Despite all the buzz of Indo-frenzy, it is not true that every book about India or by writers of Indian descent is of equal strength. In a few cases, it seems, the zeitgeist may even be seducing some writers down the wrong path. In her latest book, Leave It to Me (Random House, $23 hard), the talented Bharati Mukherjee seems to be working too hard to capitalize on the "Indian thing." The first-person narrator is a young woman, Debby DeMartino, who, while searching for her birth mother, transforms herself into the vengeful demi-goddess, Devi Dee, while overusing the word "karma" more than I did in the Seventies. Devi/Debby's too-glib faux-Gen-X voice becomes nearly unbearable by novel's end.

A more affecting try is The Mistress of Spices (Bantam/Doubleday, $22.95 hard), by California poet and writing teacher Chitra Bannerjee Divakaruni. The novel, a kind of Indian Like Water for Chocolate, has a tasty conceit, that the old woman who runs a California spice shop is really an immortal sage with psychic powers. The prose and the plot, though, end up as servants of the central metaphor -- the herbal cart gets placed before the narrative horse -- and the essences of cinnamon, fennel, and fenugreek lose their pungency after a while.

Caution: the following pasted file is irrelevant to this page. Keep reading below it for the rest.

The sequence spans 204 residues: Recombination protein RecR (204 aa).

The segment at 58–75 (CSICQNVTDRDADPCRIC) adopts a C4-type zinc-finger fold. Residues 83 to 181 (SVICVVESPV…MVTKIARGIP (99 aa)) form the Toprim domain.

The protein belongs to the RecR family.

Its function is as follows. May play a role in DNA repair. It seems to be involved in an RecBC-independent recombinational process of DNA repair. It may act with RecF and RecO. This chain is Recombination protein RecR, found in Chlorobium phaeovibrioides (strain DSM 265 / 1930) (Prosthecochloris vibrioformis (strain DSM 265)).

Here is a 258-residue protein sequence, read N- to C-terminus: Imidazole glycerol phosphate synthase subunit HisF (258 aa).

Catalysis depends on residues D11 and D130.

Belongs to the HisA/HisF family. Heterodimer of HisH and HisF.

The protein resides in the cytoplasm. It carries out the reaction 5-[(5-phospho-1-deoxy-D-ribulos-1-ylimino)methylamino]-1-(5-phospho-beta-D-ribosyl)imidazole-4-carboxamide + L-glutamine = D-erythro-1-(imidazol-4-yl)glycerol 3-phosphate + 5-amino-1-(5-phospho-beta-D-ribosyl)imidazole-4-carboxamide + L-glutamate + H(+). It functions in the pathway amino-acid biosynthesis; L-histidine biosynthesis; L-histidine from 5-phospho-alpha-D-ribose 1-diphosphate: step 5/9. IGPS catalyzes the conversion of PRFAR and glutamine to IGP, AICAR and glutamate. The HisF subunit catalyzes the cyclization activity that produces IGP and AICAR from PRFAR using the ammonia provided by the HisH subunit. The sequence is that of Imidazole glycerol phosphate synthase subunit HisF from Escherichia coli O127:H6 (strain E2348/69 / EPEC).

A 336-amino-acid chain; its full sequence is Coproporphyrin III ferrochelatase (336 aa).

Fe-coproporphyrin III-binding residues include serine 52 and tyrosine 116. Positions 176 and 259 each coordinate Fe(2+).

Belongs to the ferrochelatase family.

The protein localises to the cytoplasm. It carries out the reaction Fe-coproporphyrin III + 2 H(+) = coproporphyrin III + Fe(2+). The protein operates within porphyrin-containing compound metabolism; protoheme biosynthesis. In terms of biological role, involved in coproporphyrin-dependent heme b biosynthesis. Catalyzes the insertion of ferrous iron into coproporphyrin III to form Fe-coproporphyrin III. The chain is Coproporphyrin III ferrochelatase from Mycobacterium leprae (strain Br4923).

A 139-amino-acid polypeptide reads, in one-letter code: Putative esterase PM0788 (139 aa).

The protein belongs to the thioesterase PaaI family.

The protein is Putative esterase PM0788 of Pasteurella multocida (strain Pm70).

What a few of us failed to realize a couple of decades ago is that the heart of the matter is not in the trappings. You can dress up like Gandhi and nibble chapatis, but you're no closer to the secrets of the universe. In books, truth, story, and enchantment are what matters. The best of the new Indian writers have learned to let their stories find the old forms, whirling in circles, while mixing in a contemporary grittiness, bare reality redeemed in a wildly vital melting pot of language. As the central character in Vikram Chandra's Red Earth and Pouring Rain learns from Hanuman, the monkey-god: "Straightforwardness is the curse of your age, Sanjay. Be wily, be twisty, be elaborate. Forsake grim shortness and hustle. Let us luxuriate in your curlicues."